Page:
Tag Archives: Transport Canada

Gliders: Scientists add more underwater robots to monitor North Atlantic right whales

In the race to protect the endangered species, researchers are bringing in more underwater robots—unmanned vehicles known as gliders that slowly patrol the Gulf of St. Lawrence, passively listening for whales. Gliders can stay at sea for months, move far offshore and work in all types of weather. They’re equipped with underwater microphones that scientists use to track the animals. The team added a third glider to its fleet this summer, expanding its ability to monitor whales’ whereabouts by sea and air. It’s collaborative effort involving researchers from University of New Brunswick, Ocean Tracking Network, Transport Canada and Woods Hole Oceanographic. more, >>CLICK TO READ<< 19:37

Canada, Nova Scotia move to improve fishing vessel safety

On the eve of the most lucrative fishery in Canada, federal and provincial authorities are ramping up fishing vessel inspections in Nova Scotia seeking proof of safety procedures and annual inspections of hoists and other lifting devices. Lobster season in southwest Nova Scotia opens in two weeks. Some of the increased scrutiny is being attributed to the sinking of the Chief William Saulis, a scallop dragger that went down in heavy seas near Digby in December 2020. All six men on board died. Transport Canada has served notice that its marine inspectors want to see written safety procedures on board and proof crew members are familiar with them. “Failure will result in a deficiency notice or detention of the vessel,” says spokesperson Sau Sau Liu. Video,>>click to read<<  07:08

In aftermath of sinking, crew member’s widow says Transport Canada reform falls short

Transport Canada will tighten inspections of fishing vessels in the aftermath of a deadly Nova Scotia sinking in 2020, but the widow of a lost crew member says the reform doesn’t go far enough to prevent future tragedies. Six crew members died on Dec. 15, 2022, when the Chief William Saulis capsized as heavy seas crashed into the rocking boat and 2,700 kilograms of unsecured scallops slid around a deck, blocking drainage. But Michelle Nickerson-Forbes, the widow of Dan Forbes, said in an interview Friday that the federal department is failing to move on what she and other families consider a root cause of repeated fishing tragedies: unstable vessels going out to sea. >click to read< 07:58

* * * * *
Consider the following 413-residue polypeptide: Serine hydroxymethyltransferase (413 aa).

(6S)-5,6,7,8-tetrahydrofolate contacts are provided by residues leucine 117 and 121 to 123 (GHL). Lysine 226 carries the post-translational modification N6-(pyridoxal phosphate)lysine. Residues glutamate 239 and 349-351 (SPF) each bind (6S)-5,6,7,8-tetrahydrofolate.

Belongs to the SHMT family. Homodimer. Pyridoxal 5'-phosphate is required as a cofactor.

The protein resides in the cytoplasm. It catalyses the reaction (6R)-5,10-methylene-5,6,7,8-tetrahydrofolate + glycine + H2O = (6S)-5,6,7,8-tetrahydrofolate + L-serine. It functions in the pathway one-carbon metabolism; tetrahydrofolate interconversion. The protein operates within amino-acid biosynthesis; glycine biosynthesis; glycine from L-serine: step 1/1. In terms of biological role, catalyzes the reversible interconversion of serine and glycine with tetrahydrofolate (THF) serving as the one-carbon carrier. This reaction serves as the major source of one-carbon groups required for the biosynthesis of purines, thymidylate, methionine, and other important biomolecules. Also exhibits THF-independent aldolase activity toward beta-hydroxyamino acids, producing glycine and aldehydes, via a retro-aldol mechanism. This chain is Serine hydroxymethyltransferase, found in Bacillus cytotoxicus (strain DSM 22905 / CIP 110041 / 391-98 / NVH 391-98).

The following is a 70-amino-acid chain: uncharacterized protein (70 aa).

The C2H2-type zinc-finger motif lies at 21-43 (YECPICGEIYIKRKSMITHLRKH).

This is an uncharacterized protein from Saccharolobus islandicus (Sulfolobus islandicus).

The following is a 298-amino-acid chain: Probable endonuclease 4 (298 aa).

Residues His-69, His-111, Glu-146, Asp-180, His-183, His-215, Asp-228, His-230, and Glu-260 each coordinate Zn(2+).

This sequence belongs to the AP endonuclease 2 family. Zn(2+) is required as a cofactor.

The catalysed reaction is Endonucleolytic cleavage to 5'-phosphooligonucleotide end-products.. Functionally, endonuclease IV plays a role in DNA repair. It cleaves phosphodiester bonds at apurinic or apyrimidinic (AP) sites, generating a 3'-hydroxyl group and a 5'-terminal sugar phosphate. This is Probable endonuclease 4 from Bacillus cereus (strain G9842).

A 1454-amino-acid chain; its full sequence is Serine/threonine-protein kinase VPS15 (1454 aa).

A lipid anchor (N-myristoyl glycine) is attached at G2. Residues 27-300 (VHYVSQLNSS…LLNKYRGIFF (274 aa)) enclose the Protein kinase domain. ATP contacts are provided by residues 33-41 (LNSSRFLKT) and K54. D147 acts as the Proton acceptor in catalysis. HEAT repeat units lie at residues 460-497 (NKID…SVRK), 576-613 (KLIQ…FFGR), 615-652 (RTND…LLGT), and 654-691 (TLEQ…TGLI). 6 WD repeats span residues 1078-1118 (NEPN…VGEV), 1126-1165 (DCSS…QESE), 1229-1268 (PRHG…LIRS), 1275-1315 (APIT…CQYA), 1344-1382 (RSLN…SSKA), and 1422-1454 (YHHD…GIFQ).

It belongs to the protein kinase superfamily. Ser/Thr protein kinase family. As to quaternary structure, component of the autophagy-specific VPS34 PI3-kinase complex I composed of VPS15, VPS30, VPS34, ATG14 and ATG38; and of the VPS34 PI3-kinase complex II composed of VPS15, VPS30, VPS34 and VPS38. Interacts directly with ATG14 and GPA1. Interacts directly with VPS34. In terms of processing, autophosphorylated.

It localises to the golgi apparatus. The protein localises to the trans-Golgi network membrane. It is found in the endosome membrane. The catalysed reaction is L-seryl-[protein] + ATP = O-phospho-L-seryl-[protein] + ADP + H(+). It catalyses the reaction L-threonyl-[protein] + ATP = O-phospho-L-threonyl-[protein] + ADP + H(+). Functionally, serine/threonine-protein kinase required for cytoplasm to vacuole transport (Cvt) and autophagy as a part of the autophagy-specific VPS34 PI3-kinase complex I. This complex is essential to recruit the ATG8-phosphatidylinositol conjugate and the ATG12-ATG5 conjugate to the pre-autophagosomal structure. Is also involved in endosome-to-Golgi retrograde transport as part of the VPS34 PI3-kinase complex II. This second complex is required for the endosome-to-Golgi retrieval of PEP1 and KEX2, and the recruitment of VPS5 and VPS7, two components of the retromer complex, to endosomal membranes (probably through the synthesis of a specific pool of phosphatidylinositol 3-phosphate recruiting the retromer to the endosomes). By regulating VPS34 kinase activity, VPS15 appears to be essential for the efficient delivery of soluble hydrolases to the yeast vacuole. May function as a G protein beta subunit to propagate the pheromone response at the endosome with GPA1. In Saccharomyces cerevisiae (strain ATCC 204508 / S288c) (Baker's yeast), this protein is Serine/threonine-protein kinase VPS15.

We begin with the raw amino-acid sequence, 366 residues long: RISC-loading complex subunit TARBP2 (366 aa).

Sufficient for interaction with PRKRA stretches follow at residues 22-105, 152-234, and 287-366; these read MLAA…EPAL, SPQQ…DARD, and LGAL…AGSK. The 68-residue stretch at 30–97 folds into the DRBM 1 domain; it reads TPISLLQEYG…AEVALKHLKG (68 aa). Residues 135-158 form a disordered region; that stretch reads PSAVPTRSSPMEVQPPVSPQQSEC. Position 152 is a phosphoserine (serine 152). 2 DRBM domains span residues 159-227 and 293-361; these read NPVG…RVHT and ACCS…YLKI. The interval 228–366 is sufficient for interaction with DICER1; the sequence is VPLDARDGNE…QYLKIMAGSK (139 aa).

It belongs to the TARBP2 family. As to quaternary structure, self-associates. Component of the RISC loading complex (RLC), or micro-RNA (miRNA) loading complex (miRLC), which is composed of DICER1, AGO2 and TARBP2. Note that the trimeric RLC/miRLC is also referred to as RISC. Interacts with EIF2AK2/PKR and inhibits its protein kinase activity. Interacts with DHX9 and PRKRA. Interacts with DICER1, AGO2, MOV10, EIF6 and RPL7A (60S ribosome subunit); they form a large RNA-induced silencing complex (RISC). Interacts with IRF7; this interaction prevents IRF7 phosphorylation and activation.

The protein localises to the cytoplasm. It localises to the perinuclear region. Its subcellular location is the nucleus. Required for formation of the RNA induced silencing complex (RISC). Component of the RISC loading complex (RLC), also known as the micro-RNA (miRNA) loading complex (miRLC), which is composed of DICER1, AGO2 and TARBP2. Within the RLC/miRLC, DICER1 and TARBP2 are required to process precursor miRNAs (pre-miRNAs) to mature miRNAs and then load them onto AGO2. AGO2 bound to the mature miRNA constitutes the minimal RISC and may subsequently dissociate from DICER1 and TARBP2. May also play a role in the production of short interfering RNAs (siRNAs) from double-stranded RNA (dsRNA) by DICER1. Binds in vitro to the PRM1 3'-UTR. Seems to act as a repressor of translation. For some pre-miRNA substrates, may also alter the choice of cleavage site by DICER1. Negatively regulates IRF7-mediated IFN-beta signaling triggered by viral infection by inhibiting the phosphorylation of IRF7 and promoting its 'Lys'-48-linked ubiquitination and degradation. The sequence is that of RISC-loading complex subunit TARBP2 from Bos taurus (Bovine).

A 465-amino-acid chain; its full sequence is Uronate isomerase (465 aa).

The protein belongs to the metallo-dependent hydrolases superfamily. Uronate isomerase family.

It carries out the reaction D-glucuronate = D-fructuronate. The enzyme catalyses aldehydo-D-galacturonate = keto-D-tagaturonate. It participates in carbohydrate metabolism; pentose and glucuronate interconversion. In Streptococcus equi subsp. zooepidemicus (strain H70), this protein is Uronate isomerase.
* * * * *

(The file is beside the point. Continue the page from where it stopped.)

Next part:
Ottawa accepts call for tighter fishing boat inspections in aftermath of N.S. sinking

Transport Canada says it will tighten inspections of fishing vessels in the aftermath of a 2020 sinking that resulted in six deaths off Nova Scotia’s southwestern coast. A March 22 report by the Transportation Safety Board of Canada concluded that the dragger Chief William Saulis capsized because 2,700 kilograms of unshelled scallops blocked the drainage system as high seas crashed into the boat. It recommended that Transport Canada inspectors verify whether required, written safety procedures are available to crew, such as methods to store catch in a way that doesn’t block drainage. Video, >click to read< 12:53

Amid fishing deaths, calls rise for small boats to have stability checks

After the Caledonian capsized off Vancouver Island in 2015 with three lives lost, the Transportation Safety Board called for all small fishing vessels to undergo a stability assessment and adhere to standards ensuring stability information “is adequate and readily available to the crew.” However, seven years later, Transport Canada says on its website that enacting the regulation would be “functionally challenging and prohibitively expensive for the industry.” The department declined a request for an interview with a senior official to provide further explanation. It’s a stance the Transportation Safety Board describes on its website as “unsatisfactory,” while a lawyer for the mother of a deckhand who died when the scallop dragger Chief William Saulis flipped over off Nova Scotia on Dec. 15, 2020 argues the federal government needs to act. >click to read< 11:50 – Search Results for “Caledonian” – fisherynation.comSearch Results for “Chief William Saulis” – fisherynation.com

Transport Canada – DFO issuing fishing licences in N.L. without checking boat registrations

An investigation into a fatal 2020 fishing accident in Newfoundland has prompted the Transportation Safety Board to call on the federal Fisheries Department to change the way it issues fishing licences. The board is asking the department to ensure all Canadian commercial fishing vessels are registered with Transport Canada before issuing fishing licences. Safety board chair Kathy Fox said Wednesday that an investigation into the sinking of a crab fishing boat that killed four men revealed that more than 4,000 fishing vessels in Newfoundland and Labrador were registered with the Fisheries Department but not with Transport Canada. > click to read < 12:01

Eastern Canada: Engineers say ditching length limits would mean safer, ‘greener’ fishing boats

Engineers Canada, a national organization that represents professional engineers and engineering associations in each province has declared federal regulations of fishing vessel design an issue of importance. The Fisheries and Oceans rules that were built on the logic of limiting catch capacity have had “unintended consequences”, Vessel proportions have become extreme, with some boats more than half as wide as they are long. McDonald said if Canada is sincere about the goal of fighting climate change and is interested in enabling the fishing industry to adopt fuel-reduction strategies, the vessel length rule needs to be changed. Then there’s the safety issue. photos, >click to read< 14:51